• Review: "Expectations are foiled at every turn [in Congress of the Animals] precisely because Woodring is digging deep into the rich soil of his own imagination; he's pulling these stories up from the same place that myths and legends come from, and in that way, his books have the weird weight and unmistakable freshness of myth. These are stories that haven't been told before, but they come from the place where stories are born, so they're instantly recognizable to everyone. And because they live in the prelinguistic language of cartoons, almost anyone on the planet can look at a page and immediately understand what is happening." – Paul Constant, The Stranger
• Plug: Further, Jim Woodring's appearance at Elliott Bay Book Company tonight is today's "The Stranger Suggests," Paul Constant saying "Every one of Woodring's comics is an epic poem, a psychedelic novel, and a deeply personal memoir. If you can't identify with his protagonist, the innocent-but-fickle Frank, there's something wrong with you."
• Review: "In Walt Disney’s Mickey Mouse Vol. 1, part of an ambitious, multi-volume reprint project from Fantagraphics, 21st century readers are reintroduced to this largely forgotten Mickey and his unfortunately largely forgotten cartoonist. It’s like meeting Mickey Mouse for the first time — and learning the little guy is actually a total badass. ★★★★ [out of 5]" – J. Caleb Mozzocco, Las Vegas Weekly
• Review: "Mordantly hilarious, this superbly cynical fable [Isle of 100,000 Graves] rattles along in captivating fashion: a perfect romp for older kids and a huge treat for fans looking for something a little bit different. Jason’s work always jumps directly into the reader’s brain and heart, using his beastly repertory company to gently pose eternal questions about basic human needs in a soft but relentless quest for answers. That you don’t ever notice the deep stuff because of the clever gags and safe, familiar 'funny-animal' characters should indicate just how good a cartoonist he is. His collaboration here with the sly and sardonic Vehlmann has produced a genuine classic that we’ll all be talking about for years to come." – Win Wiacek, Now Read This!
• Plug: "...[W]hile it seems like an oddball idea to put an individual spin on masterworks like Poe's, [The Raven] actually looks gorgeous, the artwork fantastic and macabre..." – Sydney Brownstone, The L Magazine
• Plug: "Lou Reed has been quite busy these days. When he's not collaborating with Metallica on a record, he's spending time putting together a graphic novel based around his 'spiritual forefather' Edgar Allen Poe, called, appropriately, The Raven. ...Reed's Poe-esque lyrics have been collected into a book and illustrated with paintings by New Yorker cartoonist Lorenzo Mattotti. And yes, the book looks just as creepy as you'd expect." – Jamie Feldmar, Gothamist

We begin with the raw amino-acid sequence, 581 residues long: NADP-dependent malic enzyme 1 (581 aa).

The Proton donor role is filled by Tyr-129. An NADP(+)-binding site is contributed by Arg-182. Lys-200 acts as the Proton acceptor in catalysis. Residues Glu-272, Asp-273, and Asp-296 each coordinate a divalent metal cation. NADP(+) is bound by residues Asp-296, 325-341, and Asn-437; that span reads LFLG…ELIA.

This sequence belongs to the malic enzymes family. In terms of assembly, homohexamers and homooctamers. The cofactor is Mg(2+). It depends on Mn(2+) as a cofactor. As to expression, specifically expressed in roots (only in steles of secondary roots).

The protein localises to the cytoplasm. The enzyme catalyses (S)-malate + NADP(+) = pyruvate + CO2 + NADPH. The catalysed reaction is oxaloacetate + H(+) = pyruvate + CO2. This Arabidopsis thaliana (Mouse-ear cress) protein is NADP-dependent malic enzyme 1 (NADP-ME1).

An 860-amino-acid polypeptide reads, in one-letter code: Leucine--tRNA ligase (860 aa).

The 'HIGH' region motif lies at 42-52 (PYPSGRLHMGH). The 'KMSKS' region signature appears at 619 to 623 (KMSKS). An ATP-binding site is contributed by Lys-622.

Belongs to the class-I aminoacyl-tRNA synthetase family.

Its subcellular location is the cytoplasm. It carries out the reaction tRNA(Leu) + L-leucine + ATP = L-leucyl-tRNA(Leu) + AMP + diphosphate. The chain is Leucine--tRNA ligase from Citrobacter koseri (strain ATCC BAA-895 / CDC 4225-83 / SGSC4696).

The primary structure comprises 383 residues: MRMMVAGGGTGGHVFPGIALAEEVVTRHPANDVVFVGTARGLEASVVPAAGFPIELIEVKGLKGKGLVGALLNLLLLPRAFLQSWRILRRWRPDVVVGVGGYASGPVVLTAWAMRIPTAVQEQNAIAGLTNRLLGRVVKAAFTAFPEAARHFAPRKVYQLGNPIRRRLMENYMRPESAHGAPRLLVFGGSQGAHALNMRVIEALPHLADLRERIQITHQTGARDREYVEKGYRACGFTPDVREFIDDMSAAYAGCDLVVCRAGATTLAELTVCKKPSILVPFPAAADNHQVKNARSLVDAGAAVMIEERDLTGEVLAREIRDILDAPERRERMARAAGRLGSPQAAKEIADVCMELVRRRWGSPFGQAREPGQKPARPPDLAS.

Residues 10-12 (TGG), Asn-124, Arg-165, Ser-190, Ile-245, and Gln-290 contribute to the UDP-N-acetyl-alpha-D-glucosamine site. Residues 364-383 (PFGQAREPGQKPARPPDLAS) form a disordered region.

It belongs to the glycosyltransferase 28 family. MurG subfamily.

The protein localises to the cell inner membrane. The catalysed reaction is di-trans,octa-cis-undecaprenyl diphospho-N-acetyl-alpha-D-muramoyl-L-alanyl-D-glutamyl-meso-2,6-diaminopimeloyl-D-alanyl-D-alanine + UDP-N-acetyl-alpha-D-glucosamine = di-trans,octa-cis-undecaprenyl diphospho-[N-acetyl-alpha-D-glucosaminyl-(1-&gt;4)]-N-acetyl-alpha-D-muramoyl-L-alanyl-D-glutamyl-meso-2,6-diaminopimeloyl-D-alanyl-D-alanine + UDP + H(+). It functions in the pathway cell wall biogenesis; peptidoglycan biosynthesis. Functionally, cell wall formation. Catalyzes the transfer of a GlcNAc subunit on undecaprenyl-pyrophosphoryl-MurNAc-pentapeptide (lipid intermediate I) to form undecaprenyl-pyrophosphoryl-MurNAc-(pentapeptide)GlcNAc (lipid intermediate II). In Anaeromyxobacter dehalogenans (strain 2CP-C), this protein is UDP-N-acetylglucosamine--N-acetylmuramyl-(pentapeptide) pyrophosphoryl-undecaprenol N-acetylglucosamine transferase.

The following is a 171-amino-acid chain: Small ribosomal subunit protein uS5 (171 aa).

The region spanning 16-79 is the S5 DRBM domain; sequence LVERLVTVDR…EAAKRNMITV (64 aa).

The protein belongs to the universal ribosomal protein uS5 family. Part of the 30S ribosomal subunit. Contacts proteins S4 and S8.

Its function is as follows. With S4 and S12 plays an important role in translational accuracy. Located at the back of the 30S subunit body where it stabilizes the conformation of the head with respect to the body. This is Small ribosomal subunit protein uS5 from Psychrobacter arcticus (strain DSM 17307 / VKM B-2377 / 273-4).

• Interview (Audio):Inkstuds host Robin McConnell's latest guest: "Wilfred Santiago’s comic biography of Roberto Clemente  is a great look at a specific time in not only baseball, but also touching on mid century american racial and political tones. Wilfred skillfully tackles a range of issues in this great collection. It was a delight to discuss this great book with him."
• Lore:Kim Deitch's "Mad About Music: My Life in Records" column continues over at TCJ.com, with the new third installment focusing on television
• Review: "...[Wandering Son] is absolutely fantastic and deserves every one of the awards it will doubtless win. ...[I]t’s an honest look at what Shu and Yoshino are going through. There’s no magic pool, no funny crossdressing, no easy solution to the dilemma that these two face. What I also like about the series is that its secondary characters are often just as interesting as the main pair: they’re all in fifth grade, after all, when everyone is struggling with their identities and the consequences thereof. Shu and Yoshino just get the worst of it." – Ted Anderson, The Hub (YALSA)
• Review: "Woodring’s someone whose work demands repeated reads. For longtime fans, Congress of the Animals is another puzzle piece in Woodring’s complicated world of art. For newcomers, it’s likely going to be the first enjoyable step of discovering that world and Woodring’s back catalogue." – Nick Dean, Skyscraper Magazine